“Decoder rings” and children’s “code wheels” for sending and decoding secret messages generally used a simple method of encrypting (encoding) the alphabet by simply swapping one letter for another. Such a cipher is known as a Caesar cipher— named for Julius Caesar who is known to have used a similar type of code in his correspondences.
These types of ciphers are famously easy to “crack”. Even children are able to figure out quickly that a letter by itself is almost certainly the letter “I” or “A”. Repeated letter sequences that are three letters long might be the word “the” — especially if the first two letters (“th”) show up at the start of other words (“this”, “that”).
More clever children (who perhaps have played the game Hangman) might apply statistics — knowing that the vowels (especially the letter “e”) are the more common letters in English.
One simple such cipher involves replacing each letter in the alphabet with the letter thirteen places away (if you go off the end of the alphabet you wrap around back to the other end). This cipher is often called a Rot-13 cipher since you are “rot”-ating the alphabet thirteen places.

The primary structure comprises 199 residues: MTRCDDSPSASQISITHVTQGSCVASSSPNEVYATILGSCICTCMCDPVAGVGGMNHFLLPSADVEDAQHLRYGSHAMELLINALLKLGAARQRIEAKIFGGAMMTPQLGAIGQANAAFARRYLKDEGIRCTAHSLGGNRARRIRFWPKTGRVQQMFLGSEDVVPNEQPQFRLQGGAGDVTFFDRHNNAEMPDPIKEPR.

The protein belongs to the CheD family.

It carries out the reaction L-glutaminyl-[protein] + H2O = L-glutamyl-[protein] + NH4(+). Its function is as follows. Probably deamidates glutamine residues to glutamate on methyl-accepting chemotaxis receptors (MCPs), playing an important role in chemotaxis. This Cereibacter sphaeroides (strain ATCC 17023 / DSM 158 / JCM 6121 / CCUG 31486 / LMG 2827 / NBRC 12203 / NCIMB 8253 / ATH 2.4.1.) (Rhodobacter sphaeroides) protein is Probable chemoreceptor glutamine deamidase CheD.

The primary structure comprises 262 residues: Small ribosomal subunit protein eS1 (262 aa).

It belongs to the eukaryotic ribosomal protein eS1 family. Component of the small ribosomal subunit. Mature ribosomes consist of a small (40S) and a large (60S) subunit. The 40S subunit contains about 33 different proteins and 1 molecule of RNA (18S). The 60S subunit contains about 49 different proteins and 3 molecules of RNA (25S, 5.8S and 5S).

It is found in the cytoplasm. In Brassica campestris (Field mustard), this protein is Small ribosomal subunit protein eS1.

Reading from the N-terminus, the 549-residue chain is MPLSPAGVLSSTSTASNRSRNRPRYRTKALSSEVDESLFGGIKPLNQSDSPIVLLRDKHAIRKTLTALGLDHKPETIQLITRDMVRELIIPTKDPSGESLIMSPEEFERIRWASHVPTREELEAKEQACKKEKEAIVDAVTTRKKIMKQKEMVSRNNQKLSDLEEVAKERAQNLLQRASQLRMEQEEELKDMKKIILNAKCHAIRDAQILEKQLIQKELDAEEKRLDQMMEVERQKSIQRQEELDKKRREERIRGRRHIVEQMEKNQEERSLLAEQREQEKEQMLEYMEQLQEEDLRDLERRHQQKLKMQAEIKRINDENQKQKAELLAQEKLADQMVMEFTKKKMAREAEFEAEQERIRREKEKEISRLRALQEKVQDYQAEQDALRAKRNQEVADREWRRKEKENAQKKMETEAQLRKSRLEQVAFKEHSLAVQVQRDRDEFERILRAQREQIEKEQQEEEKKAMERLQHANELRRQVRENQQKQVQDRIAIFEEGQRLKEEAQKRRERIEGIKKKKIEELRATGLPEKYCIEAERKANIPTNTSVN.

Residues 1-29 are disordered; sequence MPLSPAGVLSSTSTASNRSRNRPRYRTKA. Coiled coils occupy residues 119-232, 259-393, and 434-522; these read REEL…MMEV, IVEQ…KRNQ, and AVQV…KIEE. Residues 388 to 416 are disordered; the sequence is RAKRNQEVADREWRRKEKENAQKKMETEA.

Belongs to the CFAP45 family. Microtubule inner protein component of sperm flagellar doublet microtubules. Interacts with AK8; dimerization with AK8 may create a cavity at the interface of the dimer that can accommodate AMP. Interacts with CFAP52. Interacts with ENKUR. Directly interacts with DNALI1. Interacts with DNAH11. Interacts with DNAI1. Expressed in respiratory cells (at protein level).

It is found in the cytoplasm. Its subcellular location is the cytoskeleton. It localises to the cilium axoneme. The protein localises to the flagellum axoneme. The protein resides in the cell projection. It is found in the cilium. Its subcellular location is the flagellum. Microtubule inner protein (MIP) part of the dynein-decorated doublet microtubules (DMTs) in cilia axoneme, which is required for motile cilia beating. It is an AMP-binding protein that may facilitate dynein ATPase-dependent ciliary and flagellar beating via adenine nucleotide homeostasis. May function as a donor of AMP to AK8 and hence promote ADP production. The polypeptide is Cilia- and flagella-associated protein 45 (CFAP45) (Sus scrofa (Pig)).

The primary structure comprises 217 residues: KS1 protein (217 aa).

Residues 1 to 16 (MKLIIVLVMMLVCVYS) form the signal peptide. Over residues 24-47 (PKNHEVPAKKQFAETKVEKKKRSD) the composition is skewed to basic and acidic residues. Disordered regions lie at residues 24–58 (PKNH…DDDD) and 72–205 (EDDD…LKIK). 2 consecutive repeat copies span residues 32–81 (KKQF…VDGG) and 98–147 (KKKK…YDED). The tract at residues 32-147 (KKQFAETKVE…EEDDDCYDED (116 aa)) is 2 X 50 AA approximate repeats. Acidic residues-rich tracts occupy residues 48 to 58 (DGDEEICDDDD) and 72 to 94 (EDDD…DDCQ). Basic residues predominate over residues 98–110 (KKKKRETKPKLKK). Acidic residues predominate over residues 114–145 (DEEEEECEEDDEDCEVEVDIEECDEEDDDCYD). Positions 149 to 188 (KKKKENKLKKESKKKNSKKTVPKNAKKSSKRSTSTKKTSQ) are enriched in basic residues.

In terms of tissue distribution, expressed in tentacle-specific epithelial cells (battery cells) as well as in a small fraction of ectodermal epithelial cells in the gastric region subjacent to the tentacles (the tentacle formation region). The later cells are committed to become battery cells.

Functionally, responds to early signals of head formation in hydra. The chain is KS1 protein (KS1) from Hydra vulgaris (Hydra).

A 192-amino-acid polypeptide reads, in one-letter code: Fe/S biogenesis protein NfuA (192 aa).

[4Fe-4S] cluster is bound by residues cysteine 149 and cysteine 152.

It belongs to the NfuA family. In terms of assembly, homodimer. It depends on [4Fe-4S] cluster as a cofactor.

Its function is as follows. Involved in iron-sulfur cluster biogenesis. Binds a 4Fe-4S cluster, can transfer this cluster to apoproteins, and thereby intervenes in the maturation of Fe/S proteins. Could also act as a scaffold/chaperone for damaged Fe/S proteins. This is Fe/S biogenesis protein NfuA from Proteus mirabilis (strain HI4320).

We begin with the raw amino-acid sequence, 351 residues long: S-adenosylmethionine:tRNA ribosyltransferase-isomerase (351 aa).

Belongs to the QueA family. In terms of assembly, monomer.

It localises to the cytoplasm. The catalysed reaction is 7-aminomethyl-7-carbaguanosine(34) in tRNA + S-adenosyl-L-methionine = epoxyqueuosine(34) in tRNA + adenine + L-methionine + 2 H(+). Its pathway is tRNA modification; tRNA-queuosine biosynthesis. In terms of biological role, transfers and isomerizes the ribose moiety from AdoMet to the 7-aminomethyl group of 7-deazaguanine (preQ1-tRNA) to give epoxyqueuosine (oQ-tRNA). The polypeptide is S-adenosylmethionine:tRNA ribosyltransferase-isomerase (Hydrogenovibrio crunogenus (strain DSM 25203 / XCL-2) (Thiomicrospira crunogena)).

Since there are twenty-six letters in the alphabet you don’t have to worry about remembering whether you are to count the letters to the left or to the right since the code works just as well in either direction. In fact, for the Rot-13 table to the right, I needed to only show the first thirteen letters on the left and the remaining thirteen on the right. See if you can figure out how to use it.
Here is a simple encrypted message you can try to decipher:
Even a short message like the above though can be tedious to decipher. Here is a text field you can enter text into and encode (or decode) using Rot-13. You can type either the original, unencrypted message in, or the Rot-13 encoded message. Clicking the Rot-13 button once will transform the text, clicking again will transform it again (in effect reverting it).